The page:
SUN SUNI KHABAR APRIL 3RD, 2016
Donald Trump's prediction that the U.S. economy was on the verge of a "very massive recession" hit a wall of skepticism on Sunday from economists who questioned the Republican presidential front-runner's calculations.In a wide-ranging interview with the Washington Post published on Saturday, the billionaire businessman said a combination of high unemployment and an overvalued stock market had set the stage for another economic slump. He put real unemployment above 20 percent."We're not heading for a recession, massive or minor, and the unemployment rate is not 20 percent," said Harm Bandholz, chief U.S. economist at UniCredit Research in New York.
KASHKARI TAKES ON WALL STREET FROM FARM-RICH FED REGION
From his seat atop the Fed's smallest bank, in a region known for fracking, farming and ranching, Neel Kashkari wants to make sure he's heard well beyond the northern plains.Since becoming president of the Federal Reserve Bank of Minneapolis this year, the 42-year-old Kashkari has gone on a media blitz, visiting nine major media outlets in two days and creating a Twitter hashtag to promote his view that the biggest U.S. banks should break up.On Monday, he will host a symposium at his bank in downtown Minneapolis entitled "Ending Too Big To Fail," giving fierce critics of Wall Street's behemoths a platform to present their views.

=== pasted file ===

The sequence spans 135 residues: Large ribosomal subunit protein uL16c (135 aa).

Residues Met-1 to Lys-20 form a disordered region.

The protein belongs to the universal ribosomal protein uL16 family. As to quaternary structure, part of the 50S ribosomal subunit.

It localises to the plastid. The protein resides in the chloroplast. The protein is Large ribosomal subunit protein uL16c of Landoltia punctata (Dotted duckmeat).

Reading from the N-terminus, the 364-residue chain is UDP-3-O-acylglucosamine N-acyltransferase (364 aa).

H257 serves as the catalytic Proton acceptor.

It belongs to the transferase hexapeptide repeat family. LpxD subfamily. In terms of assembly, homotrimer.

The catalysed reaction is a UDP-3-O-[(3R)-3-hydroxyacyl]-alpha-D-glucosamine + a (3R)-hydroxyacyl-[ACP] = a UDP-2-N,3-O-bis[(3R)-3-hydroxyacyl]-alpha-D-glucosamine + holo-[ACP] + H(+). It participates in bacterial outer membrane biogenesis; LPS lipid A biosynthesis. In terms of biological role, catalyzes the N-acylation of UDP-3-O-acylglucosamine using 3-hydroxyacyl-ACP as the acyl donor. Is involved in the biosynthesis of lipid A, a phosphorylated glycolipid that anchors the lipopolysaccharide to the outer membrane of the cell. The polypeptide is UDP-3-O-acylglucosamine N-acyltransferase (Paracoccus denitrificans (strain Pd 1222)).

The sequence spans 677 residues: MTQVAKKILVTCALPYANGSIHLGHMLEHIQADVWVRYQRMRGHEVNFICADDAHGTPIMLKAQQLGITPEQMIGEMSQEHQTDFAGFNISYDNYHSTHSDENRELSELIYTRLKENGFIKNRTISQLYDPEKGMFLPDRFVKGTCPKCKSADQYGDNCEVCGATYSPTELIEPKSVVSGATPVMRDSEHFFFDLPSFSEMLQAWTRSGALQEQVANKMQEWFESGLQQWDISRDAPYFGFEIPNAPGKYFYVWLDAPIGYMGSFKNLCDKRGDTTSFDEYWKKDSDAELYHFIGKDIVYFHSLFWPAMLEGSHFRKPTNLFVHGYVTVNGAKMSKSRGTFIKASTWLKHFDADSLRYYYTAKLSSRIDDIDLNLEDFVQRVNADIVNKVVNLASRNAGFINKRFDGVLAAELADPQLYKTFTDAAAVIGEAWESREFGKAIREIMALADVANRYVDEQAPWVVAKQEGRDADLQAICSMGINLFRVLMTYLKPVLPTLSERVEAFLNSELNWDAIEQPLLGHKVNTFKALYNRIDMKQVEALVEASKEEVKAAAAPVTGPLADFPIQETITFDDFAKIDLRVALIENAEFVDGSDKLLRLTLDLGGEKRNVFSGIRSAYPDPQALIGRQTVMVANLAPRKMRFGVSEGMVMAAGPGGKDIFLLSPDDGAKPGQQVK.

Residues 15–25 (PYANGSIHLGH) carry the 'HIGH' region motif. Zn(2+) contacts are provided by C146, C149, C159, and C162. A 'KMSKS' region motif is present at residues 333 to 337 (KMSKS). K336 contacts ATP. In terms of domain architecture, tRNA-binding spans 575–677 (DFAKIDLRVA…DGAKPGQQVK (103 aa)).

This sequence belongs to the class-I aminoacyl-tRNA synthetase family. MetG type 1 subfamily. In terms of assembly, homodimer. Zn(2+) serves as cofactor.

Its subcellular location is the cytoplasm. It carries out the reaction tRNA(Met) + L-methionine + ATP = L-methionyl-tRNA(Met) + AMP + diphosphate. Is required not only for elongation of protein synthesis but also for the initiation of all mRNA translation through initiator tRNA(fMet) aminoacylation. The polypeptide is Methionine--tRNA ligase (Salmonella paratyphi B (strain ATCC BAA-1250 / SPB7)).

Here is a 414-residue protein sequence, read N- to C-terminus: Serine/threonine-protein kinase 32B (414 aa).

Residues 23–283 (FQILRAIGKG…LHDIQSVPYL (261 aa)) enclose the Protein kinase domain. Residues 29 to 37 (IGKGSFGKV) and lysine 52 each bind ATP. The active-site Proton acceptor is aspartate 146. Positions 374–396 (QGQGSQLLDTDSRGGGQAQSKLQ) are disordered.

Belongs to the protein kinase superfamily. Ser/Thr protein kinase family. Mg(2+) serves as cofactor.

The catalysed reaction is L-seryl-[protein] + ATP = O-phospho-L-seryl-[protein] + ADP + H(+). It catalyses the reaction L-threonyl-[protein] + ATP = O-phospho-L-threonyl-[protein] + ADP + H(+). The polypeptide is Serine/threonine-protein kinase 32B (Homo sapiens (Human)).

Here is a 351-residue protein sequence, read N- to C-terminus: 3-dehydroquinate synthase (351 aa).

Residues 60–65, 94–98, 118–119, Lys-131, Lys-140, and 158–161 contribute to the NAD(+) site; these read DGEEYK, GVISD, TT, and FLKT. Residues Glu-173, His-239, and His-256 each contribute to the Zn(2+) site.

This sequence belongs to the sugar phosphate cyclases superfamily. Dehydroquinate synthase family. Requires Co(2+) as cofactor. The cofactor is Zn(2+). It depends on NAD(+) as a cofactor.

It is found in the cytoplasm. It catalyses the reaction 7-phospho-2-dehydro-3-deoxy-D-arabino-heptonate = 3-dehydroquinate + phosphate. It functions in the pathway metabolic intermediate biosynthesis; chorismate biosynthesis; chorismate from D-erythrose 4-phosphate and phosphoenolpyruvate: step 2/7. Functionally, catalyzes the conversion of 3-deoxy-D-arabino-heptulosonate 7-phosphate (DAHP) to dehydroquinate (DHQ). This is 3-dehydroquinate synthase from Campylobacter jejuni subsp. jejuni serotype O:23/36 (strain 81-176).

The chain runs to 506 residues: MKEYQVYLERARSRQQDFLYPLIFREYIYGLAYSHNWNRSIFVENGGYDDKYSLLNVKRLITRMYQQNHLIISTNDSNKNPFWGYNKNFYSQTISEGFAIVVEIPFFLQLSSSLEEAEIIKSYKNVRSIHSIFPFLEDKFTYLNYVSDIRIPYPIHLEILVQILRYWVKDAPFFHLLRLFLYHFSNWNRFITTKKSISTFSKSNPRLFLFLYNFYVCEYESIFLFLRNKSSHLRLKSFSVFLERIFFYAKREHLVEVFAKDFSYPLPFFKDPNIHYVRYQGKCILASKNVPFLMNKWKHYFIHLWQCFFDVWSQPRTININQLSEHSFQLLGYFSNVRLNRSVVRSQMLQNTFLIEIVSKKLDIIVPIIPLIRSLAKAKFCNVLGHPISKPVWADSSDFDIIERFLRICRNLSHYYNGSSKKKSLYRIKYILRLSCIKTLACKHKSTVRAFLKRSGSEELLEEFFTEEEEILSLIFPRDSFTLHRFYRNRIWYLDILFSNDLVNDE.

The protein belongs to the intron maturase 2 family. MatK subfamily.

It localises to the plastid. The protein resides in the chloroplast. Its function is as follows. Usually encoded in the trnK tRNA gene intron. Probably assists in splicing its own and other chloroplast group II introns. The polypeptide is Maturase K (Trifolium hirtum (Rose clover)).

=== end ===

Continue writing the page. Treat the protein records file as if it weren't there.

MUSLIM FAMILY SEEKS APOLOGY FROM UNITED AIRLINES
Muslim family of five, which was ordered to get down from a United Airlines flight, is seeking a formal apology from the American airliner for what they call was 'Islamophobia'.The pilot of the Washington-bound flight asked Eaman-Amy Saad Shebley, her husband and their three young children to get off the plane at Chicago O'Hare International Airport last month before taking off, citing "safety issues".
GERMAN MINISTER SAYS MIGRANT CRISIS MAY HAVE PEAKED
On the eve of the first expulsions of refugees from Greece to Turkey under a deal to slow the influx of migrants to western Europe, Germany's interior minister expressed cautious optimism that the crisis had peaked. Chancellor Angela Merkel is under pressure to slow the number of arrivals of migrants after 1.1 million people entered Germany last year, fuelling fears about integration and related costs."It is with great caution that I say the high point of the migrant crisis is behind us," Thomas de Maiziere told Germany's Tagesspeigel on Sunday.